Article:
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By Curtis Skinner
NEW YORK, July 16 The New York Metropolitan
Transportation Authority and unions representing 5,400 workers
on the Long Island Rail Road will continue talks to avert a
strike that would cripple the nation's largest commuter railway,
both sides said on Wednesday.
The parties met in offices near Times Square after talks
broke down earlier in the week, with a strike set to begin on
Sunday still looming.
Negotiations lasted nearly six hours before breaking up for
the evening, but both sides said informal contacts would
continue remotely through the night and that they would meet
again in person on Thursday morning.
"We are not going to leave the table until we can do
everything in our power to prevent a work stoppage, and that's
what we're doing. We're committed," Anthony Simon, spokesman for
the eight-union coalition, told reporters.
A strike would leave some 300,000 daily weekday commuters
from New York City's suburbs on Long Island scrambling for
Commuters at Mineola, one of the railway's busier stops in
Long Island, said they were already making contingency plans
should the strike go ahead.
Some asked city-dwelling relatives if they could bunk with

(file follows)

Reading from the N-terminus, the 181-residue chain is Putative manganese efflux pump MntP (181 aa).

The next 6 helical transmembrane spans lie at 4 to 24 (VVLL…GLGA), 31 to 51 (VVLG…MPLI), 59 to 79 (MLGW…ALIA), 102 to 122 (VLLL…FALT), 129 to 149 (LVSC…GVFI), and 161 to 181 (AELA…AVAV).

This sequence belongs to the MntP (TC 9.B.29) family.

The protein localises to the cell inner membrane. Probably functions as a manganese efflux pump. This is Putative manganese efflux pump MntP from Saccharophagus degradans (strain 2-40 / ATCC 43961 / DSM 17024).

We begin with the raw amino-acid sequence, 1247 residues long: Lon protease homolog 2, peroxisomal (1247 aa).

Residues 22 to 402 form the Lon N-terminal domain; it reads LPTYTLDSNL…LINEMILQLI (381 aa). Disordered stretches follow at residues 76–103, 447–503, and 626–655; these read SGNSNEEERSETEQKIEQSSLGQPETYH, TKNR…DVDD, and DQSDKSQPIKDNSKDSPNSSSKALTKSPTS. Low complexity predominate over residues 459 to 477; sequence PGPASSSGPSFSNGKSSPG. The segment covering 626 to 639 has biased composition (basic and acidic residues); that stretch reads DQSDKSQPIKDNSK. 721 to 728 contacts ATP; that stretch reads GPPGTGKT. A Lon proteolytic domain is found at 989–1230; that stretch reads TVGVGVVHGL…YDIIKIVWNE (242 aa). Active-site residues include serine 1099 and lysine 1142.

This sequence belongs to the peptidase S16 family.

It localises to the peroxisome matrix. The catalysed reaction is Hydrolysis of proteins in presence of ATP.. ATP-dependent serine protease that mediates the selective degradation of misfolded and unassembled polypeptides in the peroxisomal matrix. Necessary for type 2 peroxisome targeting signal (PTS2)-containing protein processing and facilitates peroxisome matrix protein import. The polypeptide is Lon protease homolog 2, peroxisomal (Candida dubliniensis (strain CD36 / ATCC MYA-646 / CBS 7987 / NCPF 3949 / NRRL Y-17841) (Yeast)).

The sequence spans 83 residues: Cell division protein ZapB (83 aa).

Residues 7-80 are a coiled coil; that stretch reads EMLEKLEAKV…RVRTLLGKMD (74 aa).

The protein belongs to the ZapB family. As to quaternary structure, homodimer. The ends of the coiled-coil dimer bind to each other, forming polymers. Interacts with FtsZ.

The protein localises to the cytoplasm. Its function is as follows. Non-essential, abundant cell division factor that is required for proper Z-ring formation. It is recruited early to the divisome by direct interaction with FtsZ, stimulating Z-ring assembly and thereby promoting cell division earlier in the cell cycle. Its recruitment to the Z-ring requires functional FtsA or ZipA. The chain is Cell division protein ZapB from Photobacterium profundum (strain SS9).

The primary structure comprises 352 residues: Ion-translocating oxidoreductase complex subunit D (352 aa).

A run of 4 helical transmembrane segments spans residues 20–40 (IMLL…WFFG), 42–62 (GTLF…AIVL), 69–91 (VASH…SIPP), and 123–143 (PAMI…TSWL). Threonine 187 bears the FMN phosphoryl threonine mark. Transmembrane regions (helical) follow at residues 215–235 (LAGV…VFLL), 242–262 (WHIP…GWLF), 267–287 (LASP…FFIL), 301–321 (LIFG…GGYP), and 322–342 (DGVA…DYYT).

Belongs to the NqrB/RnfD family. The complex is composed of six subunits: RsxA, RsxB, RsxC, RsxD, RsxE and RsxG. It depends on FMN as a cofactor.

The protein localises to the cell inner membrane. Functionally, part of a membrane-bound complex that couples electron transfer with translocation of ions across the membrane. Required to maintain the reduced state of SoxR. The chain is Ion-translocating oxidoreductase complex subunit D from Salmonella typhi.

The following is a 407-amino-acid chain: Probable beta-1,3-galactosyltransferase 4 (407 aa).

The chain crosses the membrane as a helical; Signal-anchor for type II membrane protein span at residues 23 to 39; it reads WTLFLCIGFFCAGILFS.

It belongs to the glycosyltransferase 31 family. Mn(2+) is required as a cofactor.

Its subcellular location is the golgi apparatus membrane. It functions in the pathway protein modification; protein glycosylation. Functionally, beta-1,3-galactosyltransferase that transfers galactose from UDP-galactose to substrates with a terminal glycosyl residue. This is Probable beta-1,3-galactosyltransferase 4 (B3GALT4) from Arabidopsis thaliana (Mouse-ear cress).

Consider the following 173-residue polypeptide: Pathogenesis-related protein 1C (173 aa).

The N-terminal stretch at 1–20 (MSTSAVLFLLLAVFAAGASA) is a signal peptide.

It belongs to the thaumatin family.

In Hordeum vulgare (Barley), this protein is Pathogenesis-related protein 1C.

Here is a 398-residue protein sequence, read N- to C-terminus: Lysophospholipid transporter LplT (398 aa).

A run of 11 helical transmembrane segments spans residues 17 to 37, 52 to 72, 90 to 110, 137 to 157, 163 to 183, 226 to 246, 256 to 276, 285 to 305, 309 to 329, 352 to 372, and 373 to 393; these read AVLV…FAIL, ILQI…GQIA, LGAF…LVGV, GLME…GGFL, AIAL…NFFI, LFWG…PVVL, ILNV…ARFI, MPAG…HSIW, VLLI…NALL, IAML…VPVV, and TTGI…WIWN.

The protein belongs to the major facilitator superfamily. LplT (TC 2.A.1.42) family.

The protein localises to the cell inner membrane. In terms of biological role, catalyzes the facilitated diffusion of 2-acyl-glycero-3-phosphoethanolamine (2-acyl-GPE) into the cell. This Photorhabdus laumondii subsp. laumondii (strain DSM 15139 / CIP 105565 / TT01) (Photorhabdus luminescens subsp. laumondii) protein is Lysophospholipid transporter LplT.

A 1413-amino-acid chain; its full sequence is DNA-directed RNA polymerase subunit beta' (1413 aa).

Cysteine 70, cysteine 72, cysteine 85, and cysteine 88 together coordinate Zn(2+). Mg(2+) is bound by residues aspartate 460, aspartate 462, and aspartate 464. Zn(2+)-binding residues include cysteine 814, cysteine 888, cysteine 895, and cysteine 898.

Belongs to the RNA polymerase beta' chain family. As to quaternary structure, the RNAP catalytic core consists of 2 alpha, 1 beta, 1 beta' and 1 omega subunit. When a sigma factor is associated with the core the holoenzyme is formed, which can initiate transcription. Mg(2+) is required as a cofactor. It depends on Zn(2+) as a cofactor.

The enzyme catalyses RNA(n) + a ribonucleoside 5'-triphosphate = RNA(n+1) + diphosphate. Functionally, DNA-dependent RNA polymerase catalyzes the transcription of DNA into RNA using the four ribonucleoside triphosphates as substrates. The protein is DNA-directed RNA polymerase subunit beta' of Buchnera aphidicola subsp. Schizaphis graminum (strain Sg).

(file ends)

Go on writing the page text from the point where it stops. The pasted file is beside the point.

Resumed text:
them, while others prepared to wake hours earlier than usual to
squeeze into expected heavy morning traffic on the roads.
Nursing student Jannelle Williams, 26, said she rides the
train about four times a week from her Mineola home to a college
in downtown Brooklyn.
She said her husband had agreed to drive her to the edge of
the city's subway system, although heavy traffic could double
her commute to 90 minutes.
"I do depend on the railroad. It would really suck if
they're going to strike," she said.
The MTA has offered a 17 percent pay raise over seven years,
limits to benefit contributions and continuing pension payments
for current employees. The MTA said unionized LIRR workers are
among the best-paid in the nation, with the average employee
making almost $90,000 a year.
The union coalition negotiating for workers has balked at a
requirement that future employees would have to make steeper
payments for their benefits, saying it would create an unfair
two-tier system among the LIRR's staff.
(Additional reporting by Jonathan Allen in Mineola, New York
and Barbara Goldberg; Editing by Eric Walsh and Daniel Wallis)